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Burns warning by viral trick

The videos of people participating in the so-called "boiling water challenge" have become viral.

They show people in parts of the United States hit by the polar vortex and record low temperatures by throwing hot water into the air and observing how the ice crystals become frozen air.

But hospitals warn that the challenge has led participants to suffer serious burns, while the wind blew boiling water on them.

GettyImages-1126514890 Ice builds up along the shore of Lake Michigan as temperatures over the past two days have dropped to -20 degrees lows on January 31, 2019 in Chicago, Illinois. false images

In a statement last week, Loyola University Hospital in Chicago said it had treated eight people who participated in the trick, with varying degrees of burns to the feet, arms and head.

The hospital said the wounded were between 53 and three years old, and included viewers watching another person perform the challenge.

"We've seen eight patients, and we're really surprised at how many people were treating the challenge and unfortunately failing," said Dr. Arthur Sanford, a burn surgeon at Loyola University Medical Center, CBS Chicago reported.

The Burn Treatment Center at the University of Iowa in Iowa City and Hennepin Healthcare in Minneapolis also reported admitting patients with burn injuries caused by the challenge.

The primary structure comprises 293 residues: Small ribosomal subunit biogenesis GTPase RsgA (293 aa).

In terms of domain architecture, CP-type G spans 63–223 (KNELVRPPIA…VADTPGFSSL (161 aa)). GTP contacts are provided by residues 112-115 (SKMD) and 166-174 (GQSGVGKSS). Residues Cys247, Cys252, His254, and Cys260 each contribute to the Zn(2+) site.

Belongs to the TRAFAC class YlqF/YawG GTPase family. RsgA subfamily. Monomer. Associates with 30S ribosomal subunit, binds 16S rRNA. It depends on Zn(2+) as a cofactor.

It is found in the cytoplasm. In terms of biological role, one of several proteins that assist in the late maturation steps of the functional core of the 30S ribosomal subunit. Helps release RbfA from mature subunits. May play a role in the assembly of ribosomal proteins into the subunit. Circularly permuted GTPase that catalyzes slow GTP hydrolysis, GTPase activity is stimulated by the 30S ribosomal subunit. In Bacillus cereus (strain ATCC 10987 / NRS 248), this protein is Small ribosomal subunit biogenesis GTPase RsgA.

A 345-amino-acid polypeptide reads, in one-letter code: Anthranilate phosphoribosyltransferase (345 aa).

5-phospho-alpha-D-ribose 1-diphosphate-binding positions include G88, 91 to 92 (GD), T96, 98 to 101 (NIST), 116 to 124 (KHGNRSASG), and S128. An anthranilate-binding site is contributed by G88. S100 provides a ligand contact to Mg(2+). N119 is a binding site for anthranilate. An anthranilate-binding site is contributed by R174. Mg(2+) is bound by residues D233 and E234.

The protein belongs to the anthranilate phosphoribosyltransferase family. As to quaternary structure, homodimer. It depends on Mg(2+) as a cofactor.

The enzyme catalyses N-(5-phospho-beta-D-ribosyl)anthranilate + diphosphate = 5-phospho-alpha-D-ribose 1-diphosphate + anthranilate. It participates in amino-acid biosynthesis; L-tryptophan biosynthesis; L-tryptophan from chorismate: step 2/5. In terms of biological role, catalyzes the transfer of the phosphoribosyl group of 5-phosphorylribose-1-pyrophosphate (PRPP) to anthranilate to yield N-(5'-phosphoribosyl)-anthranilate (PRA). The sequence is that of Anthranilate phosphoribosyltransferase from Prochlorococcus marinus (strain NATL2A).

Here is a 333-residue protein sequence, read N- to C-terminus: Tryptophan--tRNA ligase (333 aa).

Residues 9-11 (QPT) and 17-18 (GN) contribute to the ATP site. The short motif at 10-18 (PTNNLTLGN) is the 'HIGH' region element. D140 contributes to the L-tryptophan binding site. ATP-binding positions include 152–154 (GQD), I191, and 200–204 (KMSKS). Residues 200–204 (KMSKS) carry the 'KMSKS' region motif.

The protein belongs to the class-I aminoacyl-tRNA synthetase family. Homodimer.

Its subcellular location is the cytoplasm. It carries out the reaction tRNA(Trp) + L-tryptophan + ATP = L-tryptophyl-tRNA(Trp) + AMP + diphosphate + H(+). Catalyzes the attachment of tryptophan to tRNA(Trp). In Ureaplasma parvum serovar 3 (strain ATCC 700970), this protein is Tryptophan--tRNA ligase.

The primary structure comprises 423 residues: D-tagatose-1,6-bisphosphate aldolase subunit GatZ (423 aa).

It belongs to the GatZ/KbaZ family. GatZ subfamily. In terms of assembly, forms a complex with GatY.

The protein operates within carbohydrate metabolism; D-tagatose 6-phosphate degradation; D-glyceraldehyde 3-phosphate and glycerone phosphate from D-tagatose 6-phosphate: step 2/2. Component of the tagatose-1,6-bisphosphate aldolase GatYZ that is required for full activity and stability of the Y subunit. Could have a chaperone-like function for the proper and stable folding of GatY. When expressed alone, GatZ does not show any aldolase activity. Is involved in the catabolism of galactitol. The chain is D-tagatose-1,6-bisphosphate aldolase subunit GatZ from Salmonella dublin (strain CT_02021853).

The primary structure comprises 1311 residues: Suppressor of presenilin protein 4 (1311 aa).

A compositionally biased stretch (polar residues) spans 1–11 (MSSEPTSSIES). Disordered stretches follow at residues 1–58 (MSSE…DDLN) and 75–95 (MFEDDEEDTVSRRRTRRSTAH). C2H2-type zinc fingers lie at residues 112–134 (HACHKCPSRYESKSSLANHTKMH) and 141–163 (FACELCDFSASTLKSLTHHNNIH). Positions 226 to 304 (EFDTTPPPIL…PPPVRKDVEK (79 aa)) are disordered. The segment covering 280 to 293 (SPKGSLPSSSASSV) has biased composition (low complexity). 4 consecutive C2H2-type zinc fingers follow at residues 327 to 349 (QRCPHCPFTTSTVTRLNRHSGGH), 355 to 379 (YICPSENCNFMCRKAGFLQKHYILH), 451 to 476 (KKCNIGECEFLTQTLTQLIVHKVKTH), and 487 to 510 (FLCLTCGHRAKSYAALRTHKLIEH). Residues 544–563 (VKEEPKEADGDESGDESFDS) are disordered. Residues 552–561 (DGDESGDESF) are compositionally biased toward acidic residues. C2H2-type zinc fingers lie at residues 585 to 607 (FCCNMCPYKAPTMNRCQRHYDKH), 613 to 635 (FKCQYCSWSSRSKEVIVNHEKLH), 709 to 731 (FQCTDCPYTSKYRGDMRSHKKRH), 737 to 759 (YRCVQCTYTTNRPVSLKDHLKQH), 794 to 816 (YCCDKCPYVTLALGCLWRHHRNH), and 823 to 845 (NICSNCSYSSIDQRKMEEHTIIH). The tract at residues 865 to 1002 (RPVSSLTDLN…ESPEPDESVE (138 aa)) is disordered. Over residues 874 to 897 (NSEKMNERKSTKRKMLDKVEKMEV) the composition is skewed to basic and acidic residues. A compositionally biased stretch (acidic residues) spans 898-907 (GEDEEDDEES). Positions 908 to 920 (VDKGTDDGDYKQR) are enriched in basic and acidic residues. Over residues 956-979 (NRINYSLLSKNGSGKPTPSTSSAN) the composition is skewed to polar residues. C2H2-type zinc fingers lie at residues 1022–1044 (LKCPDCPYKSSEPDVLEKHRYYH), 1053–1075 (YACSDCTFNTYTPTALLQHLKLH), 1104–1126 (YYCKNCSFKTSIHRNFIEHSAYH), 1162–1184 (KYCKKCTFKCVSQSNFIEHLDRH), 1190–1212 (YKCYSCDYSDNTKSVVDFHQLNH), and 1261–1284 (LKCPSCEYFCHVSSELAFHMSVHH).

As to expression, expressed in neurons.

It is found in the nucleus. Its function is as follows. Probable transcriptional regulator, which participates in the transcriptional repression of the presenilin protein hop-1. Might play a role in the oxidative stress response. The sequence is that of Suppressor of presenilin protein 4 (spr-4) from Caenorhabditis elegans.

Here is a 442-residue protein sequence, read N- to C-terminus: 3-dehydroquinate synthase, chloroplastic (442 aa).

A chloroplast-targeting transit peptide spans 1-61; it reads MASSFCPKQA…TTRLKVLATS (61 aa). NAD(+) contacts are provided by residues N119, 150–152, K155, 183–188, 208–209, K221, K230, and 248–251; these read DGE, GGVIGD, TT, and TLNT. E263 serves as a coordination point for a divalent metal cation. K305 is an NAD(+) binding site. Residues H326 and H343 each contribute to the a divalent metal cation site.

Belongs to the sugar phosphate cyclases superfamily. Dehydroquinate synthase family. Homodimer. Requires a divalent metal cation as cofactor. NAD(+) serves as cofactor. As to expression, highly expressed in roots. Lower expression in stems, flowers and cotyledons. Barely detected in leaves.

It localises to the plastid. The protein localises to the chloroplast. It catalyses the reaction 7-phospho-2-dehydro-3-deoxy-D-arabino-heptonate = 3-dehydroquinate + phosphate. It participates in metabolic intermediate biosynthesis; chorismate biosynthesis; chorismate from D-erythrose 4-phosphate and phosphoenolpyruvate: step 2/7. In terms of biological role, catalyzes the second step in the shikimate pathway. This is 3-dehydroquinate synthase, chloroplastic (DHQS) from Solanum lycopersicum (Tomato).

"Some of them are parents or adults (who) go out with their children to do it, and the kids get excited and get in the way, and the parents end up throwing water at the children," said Angie Whitley, supervisor of Clinical care in the burn center of the hospital, said at the exit.

"Or, people throw it into the air just when a gust of wind comes, and (the water) catches the wind and blows it back on them, so we see some scald injuries on the face," he added.

In a video posted online in early February, a man in shorts participates in the challenge in front of his home in White Bear Lake, Minnesota. He throws a pot of boiling water in the air, but falls on his leg, scaling it.

The United States strips sank in record cold temperatures when the so-called polar vortex fell in late January, with temperatures in Chicago reaching -45 degrees.

The extreme weather was caused when cold air that spins in a mass that spins over the Arctic was released and headed south towards parts of North America.

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